Icy Moons through Cassini's Eyes

March 29, 2012 By Jia-Rui C. Cook
This raw image from NASA's Cassini spacecraft was taken on March 27, 2012. The camera was pointing toward Saturn's moon Enceladus at approximately 144,281 miles (232,197 kilometers) away. Credit: NASA/JPL/Space Science Institute

(PhysOrg.com) -- These raw, unprocessed images of Saturn's moons Enceladus, Janus and Dione were taken on March 27 and 28, 2012, by NASA's Cassini spacecraft.

Cassini passed Enceladus first on March 27, coming within about 46 miles (74 kilometers) of the moon's surface. The encounter was primarily designed for Cassini's ion and neutral mass spectrometer, which "tasted" the composition of Enceladus' south polar plume. Other instruments, including the Cassini plasma spectrometer and , also took measurements.

This raw image from NASA's Cassini spacecraft was taken on March 27, 2012. The camera was pointing toward Saturn's moon Enceladus at approximately 19,810 miles (31,881 kilometers) away.

Before the closest approach of this encounter, Cassini's cameras imaged the plume, which is comprised of jets of and vapor, and emanating from the .  Later, the cameras captured a nine-frame mosaic of the surface of the moon's leading hemisphere as the spacecraft left the moon.

This raw image from NASA's Cassini spacecraft was taken on March 27, 2012. The camera was pointing toward Saturn's moon Janus. Credit: NASA/JPL/Space Science Institute

After the Enceladus encounter, Cassini passed the small moon Janus with a closest approach distance of 27,000 miles (44,000 kilometers). The planet was in the background in some of these views.

Early on March 28, the spacecraft flew by Dione at a distance of 27,000 miles (44,000 kilometers) and collected, among other observations, a nine-frame mosaic depicting the side of the moon that faces away from Saturn in its orbit.

This raw image from NASA's Cassini spacecraft was taken on March 28, 2012. The camera was pointing toward Saturn's moon Dione at approximately 49,087 miles (78,998 kilometers) away. Credit: NASA/JPL/Space Science Institute

All of Cassini's raw images can be seen at saturn.jpl.nasa.gov/photos/raw/ .

The Cassini-Huygens mission is a cooperative project of NASA, the European Space Agency and the Italian Space Agency. NASA's Jet Propulsion Laboratory in Pasadena manages the mission for the agency's Science Mission Directorate in Washington. The Cassini orbiter and its two onboard cameras were designed, developed and assembled at JPL. The imaging operations team is based at the Space Science Institute in Boulder, Colo. JPL is a division of Caltech.

Explore further: Cassini sends back postcards of Saturn moons

Related Stories

Cassini presents Saturn moon quintet

September 19, 2011

(PhysOrg.com) -- With the artistry of a magazine cover shoot, NASA's Cassini spacecraft captured this portrait of five of Saturn's moons poised along the planet's rings.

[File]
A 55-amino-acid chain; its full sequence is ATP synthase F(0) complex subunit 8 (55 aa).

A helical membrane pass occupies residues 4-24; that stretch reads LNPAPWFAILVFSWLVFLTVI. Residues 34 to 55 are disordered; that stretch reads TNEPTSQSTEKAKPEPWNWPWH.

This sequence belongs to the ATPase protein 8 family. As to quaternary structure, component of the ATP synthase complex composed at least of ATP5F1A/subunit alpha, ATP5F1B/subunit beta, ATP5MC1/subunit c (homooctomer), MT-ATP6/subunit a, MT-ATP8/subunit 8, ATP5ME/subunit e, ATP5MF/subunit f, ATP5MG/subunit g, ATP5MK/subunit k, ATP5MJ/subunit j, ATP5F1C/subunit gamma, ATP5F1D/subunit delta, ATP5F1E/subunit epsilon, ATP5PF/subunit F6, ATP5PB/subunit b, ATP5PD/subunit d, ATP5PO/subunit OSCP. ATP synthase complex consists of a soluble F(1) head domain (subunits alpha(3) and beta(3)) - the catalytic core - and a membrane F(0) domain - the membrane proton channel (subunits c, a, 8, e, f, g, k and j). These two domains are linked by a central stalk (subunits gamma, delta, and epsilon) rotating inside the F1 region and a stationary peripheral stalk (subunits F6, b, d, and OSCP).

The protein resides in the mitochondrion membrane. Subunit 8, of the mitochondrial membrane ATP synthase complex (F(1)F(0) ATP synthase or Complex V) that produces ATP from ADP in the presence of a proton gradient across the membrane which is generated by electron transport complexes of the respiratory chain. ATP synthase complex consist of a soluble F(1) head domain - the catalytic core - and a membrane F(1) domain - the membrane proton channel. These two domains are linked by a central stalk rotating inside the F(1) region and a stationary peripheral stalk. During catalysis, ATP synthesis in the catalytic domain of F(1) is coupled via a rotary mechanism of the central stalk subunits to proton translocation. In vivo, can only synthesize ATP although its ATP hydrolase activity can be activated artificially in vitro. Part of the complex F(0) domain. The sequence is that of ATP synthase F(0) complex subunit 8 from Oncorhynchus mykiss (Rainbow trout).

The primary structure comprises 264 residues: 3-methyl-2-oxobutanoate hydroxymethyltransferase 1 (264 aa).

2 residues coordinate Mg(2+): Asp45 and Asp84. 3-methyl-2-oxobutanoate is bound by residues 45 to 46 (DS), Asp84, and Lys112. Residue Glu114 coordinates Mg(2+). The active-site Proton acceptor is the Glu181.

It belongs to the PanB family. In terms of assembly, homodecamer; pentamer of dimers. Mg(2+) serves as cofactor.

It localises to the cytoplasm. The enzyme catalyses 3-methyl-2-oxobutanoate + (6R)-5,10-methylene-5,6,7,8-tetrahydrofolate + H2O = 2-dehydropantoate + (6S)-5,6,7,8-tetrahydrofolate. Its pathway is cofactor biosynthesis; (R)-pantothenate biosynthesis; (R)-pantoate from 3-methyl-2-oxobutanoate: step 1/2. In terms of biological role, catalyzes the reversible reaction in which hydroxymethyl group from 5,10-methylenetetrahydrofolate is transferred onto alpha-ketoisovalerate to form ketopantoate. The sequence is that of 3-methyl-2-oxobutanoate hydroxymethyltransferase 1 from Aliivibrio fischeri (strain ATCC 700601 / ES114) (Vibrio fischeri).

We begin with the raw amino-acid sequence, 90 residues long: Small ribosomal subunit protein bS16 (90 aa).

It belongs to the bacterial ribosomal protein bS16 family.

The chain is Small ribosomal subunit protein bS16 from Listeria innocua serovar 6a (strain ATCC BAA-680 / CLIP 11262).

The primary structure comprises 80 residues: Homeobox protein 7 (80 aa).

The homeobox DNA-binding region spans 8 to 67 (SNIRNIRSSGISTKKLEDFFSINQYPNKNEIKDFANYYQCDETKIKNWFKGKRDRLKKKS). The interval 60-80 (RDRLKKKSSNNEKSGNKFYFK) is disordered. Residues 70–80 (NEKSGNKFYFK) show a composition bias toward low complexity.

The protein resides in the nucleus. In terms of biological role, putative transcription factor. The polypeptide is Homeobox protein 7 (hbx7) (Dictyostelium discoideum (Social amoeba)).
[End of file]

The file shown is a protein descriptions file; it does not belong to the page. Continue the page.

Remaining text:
Saturn's geyser moon Enceladus shows off for Cassini

October 4, 2011

(PhysOrg.com) -- NASA's Cassini spacecraft successfully completed its Oct. 1 flyby of Saturn's moon Enceladus and its jets of water vapor and ice. At its closest approach, the spacecraft flew approximately 62 miles (100 kilometers) ...

Latest Cassini images of Enceladus on view

October 21, 2011

(PhysOrg.com) -- Raw, unprocessed images from the successful Oct. 19 flyby of Saturn's moon Enceladus by NASA's Cassini spacecraft provide new views of the moon and the icy jets that burst from its southern polar region. ...

Cassini flyby focuses on Saturn's moon Enceladus

November 8, 2011

(PhysOrg.com) -- Saturn's moon Enceladus shows its icy face and famous plumes in raw, unprocessed images captured by NASA's Cassini spacecraft during its successful flyby on Nov. 6, 2011.

Cassini to make closest pass yet over Enceladus South Pole

March 27, 2012

(PhysOrg.com) -- NASA's Cassini spacecraft is preparing to make its lowest pass yet over the south polar region of Saturn's moon Enceladus, where icy particles and water vapor spray out in glittering jets. The closest approach, ...

Recommended for you

Getting into the flow on the International Space Station

December 1, 2015

Think about underground water and gas as they filter through porous materials like soil and rock beds. On Earth, gravity forces water and gas to separate as they flow through the ground, cleaning the water and storing it ...

Exiled exoplanet likely kicked out of star's neighborhood

December 1, 2015

A planet discovered last year sitting at an unusually large distance from its star - 16 times farther than Pluto is from the sun - may have been kicked out of its birthplace close to the star in a process similar to what ...

Cassini mission provides insight into Saturn

December 1, 2015

Scientists have found the first direct evidence for explosive releases of energy in Saturn's magnetic bubble using data from the Cassini spacecraft, a joint mission between NASA, the European Space Agency, and the Italian ...

Timing a sextuple quasar

December 1, 2015

Quasars are galaxies with massive black holes at their cores around which vast amounts of energy are being radiated. Indeed, so much light is emitted that the nucleus of a quasar is much brighter than the rest of the entire ...


Please sign in to add a comment. Registration is free, and takes less than a minute. Read more

Click here to reset your password.
Sign in to get notified via email when new comments are made.